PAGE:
how good is the data reliability with CD ROM and DVD RAM?

Grant Taylor cctalk at
Tue Jul 24 12:55:15 CDT 2018

On 7/23/18 9:51 AM, Alexander Schreiber via cctalk wrote:
> Another thing to keep in mind: it is nice if your backup medium lasts 
> decades, but what about the reader for it? Will that be available 
> down the road as well and usable?

I seem to recall reading about a ""tape drive that wrote optically to 
the medium in such a way that it could be read optically without overly 
complex magnification.  I want to say something between a good 
magnifying glass and a cheap microscope allowed people with nominally 
20/20 vision to be able to read the bits on the tape.

The tape also purportedly had a leader that was direction on how to read 
the tape manually (optically).

The idea was that it was possible (all be it tedious) for a human to 
read the tape and gain access to the contents there in.

> And, not to forget: what format are your backups written in. Something 
> standard like POSIX tar or some proprietary format used by some 
> commercial software, which might have availability issues in the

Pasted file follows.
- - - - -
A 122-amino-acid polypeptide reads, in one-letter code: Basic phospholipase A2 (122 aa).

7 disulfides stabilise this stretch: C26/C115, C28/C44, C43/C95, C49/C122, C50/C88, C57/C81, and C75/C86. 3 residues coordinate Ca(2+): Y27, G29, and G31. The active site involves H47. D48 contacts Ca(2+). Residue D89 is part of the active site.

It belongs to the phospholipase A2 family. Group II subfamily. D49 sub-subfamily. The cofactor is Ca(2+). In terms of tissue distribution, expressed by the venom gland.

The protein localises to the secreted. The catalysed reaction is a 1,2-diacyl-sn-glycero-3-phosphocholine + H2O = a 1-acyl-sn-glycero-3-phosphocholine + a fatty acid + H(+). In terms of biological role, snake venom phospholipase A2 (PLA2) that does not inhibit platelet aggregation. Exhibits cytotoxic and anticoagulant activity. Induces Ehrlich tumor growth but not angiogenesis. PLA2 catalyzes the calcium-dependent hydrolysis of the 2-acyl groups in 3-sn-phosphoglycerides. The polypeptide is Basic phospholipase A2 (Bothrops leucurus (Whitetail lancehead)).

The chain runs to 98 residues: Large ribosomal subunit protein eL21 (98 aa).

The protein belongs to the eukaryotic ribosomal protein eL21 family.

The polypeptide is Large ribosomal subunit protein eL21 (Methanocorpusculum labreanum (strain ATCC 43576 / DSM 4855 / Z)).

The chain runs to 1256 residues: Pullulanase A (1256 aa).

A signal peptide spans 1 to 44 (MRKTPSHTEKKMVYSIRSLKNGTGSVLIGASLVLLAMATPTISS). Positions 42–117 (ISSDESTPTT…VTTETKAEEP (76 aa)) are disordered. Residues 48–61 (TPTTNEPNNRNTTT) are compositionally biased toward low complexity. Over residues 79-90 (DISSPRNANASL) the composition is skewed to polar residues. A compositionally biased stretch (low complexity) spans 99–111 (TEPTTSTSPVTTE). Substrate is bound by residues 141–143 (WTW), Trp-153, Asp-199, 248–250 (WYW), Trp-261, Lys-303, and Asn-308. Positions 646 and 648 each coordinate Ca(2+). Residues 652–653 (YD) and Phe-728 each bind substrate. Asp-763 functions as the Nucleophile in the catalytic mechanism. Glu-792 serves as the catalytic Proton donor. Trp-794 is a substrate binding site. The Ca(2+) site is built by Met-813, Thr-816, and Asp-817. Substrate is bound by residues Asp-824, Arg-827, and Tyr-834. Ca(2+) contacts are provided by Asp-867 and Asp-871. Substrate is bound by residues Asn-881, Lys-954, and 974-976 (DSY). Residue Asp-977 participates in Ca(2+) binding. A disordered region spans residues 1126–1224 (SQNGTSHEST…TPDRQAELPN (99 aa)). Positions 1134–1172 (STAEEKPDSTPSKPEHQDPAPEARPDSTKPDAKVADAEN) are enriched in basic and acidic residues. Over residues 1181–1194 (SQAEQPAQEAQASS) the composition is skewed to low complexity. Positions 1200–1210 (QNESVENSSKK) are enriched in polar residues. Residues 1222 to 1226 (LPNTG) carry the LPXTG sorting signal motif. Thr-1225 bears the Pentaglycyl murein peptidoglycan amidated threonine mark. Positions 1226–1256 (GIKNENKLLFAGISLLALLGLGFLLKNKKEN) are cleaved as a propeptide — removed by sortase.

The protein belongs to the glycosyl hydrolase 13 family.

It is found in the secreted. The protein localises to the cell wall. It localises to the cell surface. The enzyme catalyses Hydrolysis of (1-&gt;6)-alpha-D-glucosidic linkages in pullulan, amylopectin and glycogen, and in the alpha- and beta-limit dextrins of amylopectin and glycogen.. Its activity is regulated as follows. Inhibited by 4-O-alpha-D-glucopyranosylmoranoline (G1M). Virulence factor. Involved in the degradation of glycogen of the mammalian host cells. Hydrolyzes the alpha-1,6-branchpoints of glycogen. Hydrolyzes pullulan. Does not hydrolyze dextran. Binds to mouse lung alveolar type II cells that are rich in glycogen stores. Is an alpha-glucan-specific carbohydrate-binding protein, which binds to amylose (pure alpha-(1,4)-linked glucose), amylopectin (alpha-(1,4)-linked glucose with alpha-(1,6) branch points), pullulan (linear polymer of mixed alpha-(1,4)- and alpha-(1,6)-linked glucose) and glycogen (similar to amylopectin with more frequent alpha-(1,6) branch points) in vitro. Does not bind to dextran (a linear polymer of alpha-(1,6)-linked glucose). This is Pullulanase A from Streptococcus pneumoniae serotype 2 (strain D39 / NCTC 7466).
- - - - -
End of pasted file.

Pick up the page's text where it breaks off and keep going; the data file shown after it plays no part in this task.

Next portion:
> future.


I've read a few discussions where some of the oldest and biggest formats 
that take up the most space are the most likely to be recovered.  ASCII 
text being one of the most likely.

If you do use a less open / more proprietary format make sure to be 
mindful of what sort of blocking / chunking that it does.  The idea 
being that you don't want corruption somewhere in the tape to render the 
rest of the tape inaccessible.

This also nods towards redundancy.  Having multiple copies of the same 
data different places on the tape and / or on multiple tapes makes it 
much more likely that if (read: when) corruption occurs, you don't 
actually have data loss because ideally redundant copies are good.  Or 
at least between all of the copies you have at least one good aggregate 
copy of the data.

Grant. . . .
unix || die

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